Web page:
Jewelry makers work with precious metals, gemstones and other delicate materials. They use a variety of tools to cut, solder, polish and repair jewelry. Jewelers also design and create custom pieces, working with clients to understand their preferences and translate them into a unique jewelry piece.
Jewelers must have strong interpersonal communication skills and a keen eye for aesthetics to provide quality customer service and build long-term relationships with customers. They must stay abreast of industry trends, new techniques and materials to educate themselves on jewelry-making and to guide customers in choosing the best products for their needs.
The jewelry industry is highly competitive, and small players have to adapt quickly in order to survive. Consumers are increasingly demanding, and many retailers are shifting toward experiential retailing to stand out from the crowd. Moreover, technological advances are shaking up the sector, enabling customers to purchase and design their own jewelry online.
For example, some stores are using virtual reality and augmented reality (AR) to offer customers the ability to try on jewelry and customize their purchases. Others are using mobile apps to let customers save their favorite items or make notes about them. Some are even letting customers buy products directly from their social media pages.
Jewelry designers are also responding to consumer demands with more innovative designs and product lines. For example, one designer has developed an app that lets shoppers scan a photo of a person’s hand to create a 3D rendering of a ring. This allows customers to visualize how a ring might look on their own hands, allowing them to be more confident in their purchase decisions.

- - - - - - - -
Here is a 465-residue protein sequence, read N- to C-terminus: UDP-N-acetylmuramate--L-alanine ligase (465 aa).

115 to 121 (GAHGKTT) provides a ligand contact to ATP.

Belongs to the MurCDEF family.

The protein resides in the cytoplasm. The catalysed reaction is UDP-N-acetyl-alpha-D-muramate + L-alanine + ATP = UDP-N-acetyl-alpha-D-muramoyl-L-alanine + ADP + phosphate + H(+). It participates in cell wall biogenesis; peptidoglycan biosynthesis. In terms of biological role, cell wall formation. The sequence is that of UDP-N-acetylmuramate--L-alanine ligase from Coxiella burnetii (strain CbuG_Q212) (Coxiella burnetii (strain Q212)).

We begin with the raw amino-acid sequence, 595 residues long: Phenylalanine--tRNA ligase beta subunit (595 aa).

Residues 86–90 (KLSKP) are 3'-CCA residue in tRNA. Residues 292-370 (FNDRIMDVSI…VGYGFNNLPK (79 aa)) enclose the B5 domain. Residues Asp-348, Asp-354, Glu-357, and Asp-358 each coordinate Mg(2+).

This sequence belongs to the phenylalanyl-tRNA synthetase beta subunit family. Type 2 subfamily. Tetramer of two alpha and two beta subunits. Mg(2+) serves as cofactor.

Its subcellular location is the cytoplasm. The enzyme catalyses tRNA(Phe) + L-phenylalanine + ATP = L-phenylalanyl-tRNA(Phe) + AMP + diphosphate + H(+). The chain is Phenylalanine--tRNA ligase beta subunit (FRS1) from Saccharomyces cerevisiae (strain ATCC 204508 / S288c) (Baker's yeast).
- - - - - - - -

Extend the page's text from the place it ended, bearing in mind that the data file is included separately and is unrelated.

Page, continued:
In addition, some retailers are embracing fast fashion by offering short-lived, limited-edition collections. For example, H&M launched a flamboyant jewelry-and-accessories collection by Vogue Japan editor Anna Dello Russo in December 2012, with item prices ranging from EUR20 to EUR300. Similarly, Beeline, a German branded jewelry player, adds hundreds of new pieces each month to its assortment—an unprecedented pace in the crowded fine-jewelry industry.
While large chains may sell top-quality jewelry, it’s difficult for them to match the expertise of independent jewelers. Employees at family-owned jewelry shops often have a lifetime of experience, and they’re passionate about their craft and are happy to share their expertise with customers.
Jewelers also set themselves apart from big-box retailers by offering personalized customer service and educating their staff about jewelry and gems. They are likely to offer more authentic gemstones and diamonds than a chain store, and they’ll be more willing to work with customers to design a piece that fits their personal style and budget. In addition, they are less reliant on commission-based sales and will be more flexible about setting payment plans. This flexibility is a major selling point for some consumers. Lastly, independents are often more willing to discount their products to attract customers. This is particularly true for high-end and luxury jewelry, which can be quite expensive.